The tropical timber industry has a long supply chain, with a high risk of fraud throughout. From illegal logging to the sale of furniture labeled as “sustainably produced,” misrepresentation allows illegally procured wood to move from the forest into the global economy. An important juncture where misrepresentation can occur is at the ports where ships laden with timber leaves the docks.
Goods generally must be labeled by producing countries as eligible for export. Species of wood protected by national or international laws shouldn’t be harvested, let alone exported. Intentionally mislabeling timber shipments via fake labels or collusion with authorities allows criminals to get around such laws, however, and frauds such as bribery and tax evasion are often concurrent.
Several powerful U.S. laws guard against these types of fraud, including the Lacey Act and Foreign Corrupt Practices Act. Both have strong whistleblower provisions that can protect and reward individuals who come forward with knowledge of illicit activity. Critically, they also have transnational applications.
A recent case concerning disappearing containers of rare wood from Gabon demonstrates the role that whistleblowers can play in combatting fraud in the timber industry.
In early 2019, Interpol and the International Customs Organization found more than 350 containers of Kevazingo wood at Owendo, a major port in Gabon and one of the largest on the Central African coast. The containers were found in depots belonging to a Chinese businessman and marked for export to China, Gabon’s largest trading partner.
Gabon is one of six countries comprising the Congo Basin, a resource-rich area that contains the world’s second-largest rainforest after the Amazon. Deforestation resulting from exploitation of those resources—including timber, wildlife and palm oil—has ravaged the basin for centuries. This exploitation is often enabled by corruption at the highest levels of government and industry, as documented by international NGOs.
As 80% of Gabon’s land is covered by forest, the country is a major exporter of highly sought-after tropical woods such as Kevazingo, an amber wood prized in Asia for its use in furniture and musical instruments. Gabonese President Ali Bongo banned the export of Kevazingo, along with all raw timber, in 2018 as part of his push toward environmentalism. He also pledged to obtain Forest Stewardship Council certification for timber exports by 2022.
The containers of Kevazingo found at the port bore a Gabonese forest ministry label authorizing them for export. Documents posted online by anonymous whistleblowers contained the signature of Forest Minister Guy Bertrand Mapangou, suggesting government officials were complicit in the mislabeling. Mapangou denied any involvement, claiming the documents were forged.
Two months after the containers were discovered, more than half of them suddenly disappeared. About half the missing containers were later found in depots belonging to private companies. Some of the recovered wood was sold in an auction to benefit the government, but several containers were reportedly shipped to China successfully.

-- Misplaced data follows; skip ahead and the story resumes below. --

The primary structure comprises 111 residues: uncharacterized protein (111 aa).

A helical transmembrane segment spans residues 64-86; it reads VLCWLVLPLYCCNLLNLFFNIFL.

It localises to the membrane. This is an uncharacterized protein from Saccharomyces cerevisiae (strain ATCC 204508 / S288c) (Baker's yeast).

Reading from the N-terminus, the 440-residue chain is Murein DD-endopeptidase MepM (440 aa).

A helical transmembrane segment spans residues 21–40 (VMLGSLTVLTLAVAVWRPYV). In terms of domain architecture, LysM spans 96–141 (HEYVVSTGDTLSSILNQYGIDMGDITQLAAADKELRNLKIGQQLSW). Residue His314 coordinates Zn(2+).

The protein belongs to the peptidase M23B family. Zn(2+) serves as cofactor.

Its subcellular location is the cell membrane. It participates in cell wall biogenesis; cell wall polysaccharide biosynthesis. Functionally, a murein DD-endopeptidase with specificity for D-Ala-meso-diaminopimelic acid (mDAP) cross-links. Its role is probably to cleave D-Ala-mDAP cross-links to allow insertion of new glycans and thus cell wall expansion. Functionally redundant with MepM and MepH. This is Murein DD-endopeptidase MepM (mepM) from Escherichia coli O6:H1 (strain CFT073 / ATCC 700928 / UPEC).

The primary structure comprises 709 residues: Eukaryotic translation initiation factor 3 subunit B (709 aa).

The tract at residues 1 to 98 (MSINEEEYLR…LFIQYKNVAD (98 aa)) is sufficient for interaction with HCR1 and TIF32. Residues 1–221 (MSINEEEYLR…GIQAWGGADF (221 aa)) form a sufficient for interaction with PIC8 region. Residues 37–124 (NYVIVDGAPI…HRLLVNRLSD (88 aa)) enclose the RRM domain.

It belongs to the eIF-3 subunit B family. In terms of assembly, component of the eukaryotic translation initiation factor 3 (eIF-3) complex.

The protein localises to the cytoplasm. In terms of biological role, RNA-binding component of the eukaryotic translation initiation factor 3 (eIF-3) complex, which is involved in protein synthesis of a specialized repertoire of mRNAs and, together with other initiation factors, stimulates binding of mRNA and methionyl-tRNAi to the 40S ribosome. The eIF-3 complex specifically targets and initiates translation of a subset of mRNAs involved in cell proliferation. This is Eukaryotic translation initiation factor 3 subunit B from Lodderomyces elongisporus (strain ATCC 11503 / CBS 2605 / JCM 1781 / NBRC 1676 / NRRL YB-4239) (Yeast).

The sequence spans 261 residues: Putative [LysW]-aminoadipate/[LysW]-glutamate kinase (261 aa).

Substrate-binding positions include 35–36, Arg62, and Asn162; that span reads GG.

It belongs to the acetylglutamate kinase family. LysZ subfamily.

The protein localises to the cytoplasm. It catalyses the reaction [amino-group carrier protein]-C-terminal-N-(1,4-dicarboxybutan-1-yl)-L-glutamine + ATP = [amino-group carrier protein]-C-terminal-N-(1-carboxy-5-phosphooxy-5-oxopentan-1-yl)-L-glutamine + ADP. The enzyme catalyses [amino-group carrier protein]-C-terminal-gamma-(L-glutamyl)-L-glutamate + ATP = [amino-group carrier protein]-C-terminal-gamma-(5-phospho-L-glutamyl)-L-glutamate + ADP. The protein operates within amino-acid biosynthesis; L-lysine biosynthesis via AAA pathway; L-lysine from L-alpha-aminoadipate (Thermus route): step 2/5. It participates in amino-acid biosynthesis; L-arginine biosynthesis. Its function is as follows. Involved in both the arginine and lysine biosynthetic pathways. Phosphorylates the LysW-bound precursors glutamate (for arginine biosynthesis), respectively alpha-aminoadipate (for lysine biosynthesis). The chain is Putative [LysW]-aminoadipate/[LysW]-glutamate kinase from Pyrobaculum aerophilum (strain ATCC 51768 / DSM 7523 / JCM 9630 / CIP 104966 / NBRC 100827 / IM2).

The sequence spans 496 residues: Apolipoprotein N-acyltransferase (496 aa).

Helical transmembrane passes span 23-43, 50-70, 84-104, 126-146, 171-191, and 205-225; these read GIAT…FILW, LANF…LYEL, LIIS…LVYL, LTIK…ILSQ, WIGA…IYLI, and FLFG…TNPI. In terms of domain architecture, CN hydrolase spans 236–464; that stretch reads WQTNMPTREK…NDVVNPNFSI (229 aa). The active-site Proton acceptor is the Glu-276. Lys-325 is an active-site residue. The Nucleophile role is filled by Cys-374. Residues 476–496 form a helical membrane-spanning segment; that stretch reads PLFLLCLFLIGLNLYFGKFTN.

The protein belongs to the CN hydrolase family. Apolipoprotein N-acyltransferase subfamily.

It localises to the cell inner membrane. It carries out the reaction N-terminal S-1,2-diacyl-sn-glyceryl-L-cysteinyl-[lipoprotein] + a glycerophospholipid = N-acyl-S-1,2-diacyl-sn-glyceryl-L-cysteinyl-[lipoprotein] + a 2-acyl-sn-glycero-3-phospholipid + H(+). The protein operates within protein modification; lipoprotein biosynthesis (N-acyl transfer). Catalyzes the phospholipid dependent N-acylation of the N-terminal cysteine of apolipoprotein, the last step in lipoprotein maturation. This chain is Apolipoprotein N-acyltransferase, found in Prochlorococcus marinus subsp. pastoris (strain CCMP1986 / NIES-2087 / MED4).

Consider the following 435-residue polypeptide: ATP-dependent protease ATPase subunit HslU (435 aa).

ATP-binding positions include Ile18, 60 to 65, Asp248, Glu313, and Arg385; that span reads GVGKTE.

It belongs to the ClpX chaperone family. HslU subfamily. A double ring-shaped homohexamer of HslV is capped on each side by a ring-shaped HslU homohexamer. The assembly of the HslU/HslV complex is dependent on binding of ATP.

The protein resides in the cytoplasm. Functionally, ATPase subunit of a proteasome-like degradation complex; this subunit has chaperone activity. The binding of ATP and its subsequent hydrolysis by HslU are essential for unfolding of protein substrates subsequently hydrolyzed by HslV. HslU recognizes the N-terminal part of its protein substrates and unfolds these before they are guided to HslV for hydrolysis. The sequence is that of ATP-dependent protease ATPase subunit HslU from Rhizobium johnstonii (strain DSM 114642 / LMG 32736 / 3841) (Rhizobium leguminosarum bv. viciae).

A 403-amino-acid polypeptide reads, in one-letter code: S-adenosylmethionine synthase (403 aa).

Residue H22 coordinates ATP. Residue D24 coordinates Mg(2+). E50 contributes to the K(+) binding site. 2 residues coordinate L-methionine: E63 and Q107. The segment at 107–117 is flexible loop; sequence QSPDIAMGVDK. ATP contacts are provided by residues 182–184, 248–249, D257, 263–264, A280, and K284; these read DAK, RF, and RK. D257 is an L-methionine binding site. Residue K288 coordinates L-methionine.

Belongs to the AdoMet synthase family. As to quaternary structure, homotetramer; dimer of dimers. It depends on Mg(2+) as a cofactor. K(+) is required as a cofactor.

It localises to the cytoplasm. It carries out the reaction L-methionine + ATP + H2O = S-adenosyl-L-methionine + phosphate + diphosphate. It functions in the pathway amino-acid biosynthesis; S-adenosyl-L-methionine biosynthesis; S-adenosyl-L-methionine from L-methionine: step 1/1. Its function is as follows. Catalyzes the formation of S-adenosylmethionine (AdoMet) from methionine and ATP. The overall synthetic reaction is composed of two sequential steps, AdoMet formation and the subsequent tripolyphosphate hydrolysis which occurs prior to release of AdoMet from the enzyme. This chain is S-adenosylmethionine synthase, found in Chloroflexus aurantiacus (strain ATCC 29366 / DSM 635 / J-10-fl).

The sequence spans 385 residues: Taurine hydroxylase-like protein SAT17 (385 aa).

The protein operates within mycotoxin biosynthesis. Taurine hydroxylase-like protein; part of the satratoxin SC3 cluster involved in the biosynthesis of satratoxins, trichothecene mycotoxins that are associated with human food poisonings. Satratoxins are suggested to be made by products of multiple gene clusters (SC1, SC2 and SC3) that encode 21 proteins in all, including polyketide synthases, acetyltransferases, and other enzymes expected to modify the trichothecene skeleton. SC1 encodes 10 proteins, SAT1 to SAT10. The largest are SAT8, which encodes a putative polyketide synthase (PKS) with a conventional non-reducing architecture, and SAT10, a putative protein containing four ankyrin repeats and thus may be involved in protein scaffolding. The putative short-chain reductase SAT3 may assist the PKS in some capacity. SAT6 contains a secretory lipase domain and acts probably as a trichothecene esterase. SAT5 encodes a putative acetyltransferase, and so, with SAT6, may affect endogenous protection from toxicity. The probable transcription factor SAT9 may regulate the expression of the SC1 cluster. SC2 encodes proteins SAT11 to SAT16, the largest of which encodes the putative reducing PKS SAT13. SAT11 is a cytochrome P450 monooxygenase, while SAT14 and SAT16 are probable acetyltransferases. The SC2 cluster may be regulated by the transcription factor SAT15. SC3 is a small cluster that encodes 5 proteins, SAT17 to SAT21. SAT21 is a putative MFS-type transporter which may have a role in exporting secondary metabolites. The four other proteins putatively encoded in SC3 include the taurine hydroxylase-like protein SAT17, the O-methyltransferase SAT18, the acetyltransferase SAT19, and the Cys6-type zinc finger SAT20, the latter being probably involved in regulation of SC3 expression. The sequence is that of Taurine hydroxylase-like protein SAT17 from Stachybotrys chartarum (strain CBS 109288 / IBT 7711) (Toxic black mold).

The scandal, dubbed “Kevazingogate” by the African press, prompted President Bongo to dismiss Mapangou, along with his foreign minister and more than a dozen other officials. Bongo arrested several Chinese and Gabonese nationals, appointed a British environmentalist as the new forest minister, and suspended the export license of a Chinese export company named in an investigation by the nonprofit Environmental Investigation Agency.
Misrepresenting shipments of illegally harvested timber as eligible for export often violates U.S. anti-corruption and wildlife protection laws, as well as the laws of the countries in which the violations are occurring. These laws have strong whistleblower protections that can both apply to and be used by individuals in countries outside the U.S.
One of these laws is the Lacey Act, which holds U.S. importers accountable for ensuring that imported timber or plant products are legally sourced. Under the Act, importers are responsible for verifying the legality of their products at every point of the supply chain. Additionally, securities laws such as the Dodd-Frank Act prohibit companies from misleading investors about deforestation risks, and apply to any company that trades on U.S. stock exchanges.
The Foreign Corrupt Practices Act also could provide a powerful tool in combatting the illicit timber trade. It prevents companies from using bribes to facilitate their business, such as paying government officials to issue export licenses – a common practice in the illegal trafficking of timber. The FCPA extends to a company’s employees, officers, stockholders, and agents such as third-party actors, distributors, and consultants.
Though the individuals who circulated the export documents bearing Mapangou’s signature never identified themselves publicly, they likely would have been eligible for protection and rewards under U.S. law given they had information crucial to successful enforcement. As efforts to combat the illegal timber trade continue, educating potential whistleblowers around the world about their rights under these powerful U.S. laws will be a crucial tool.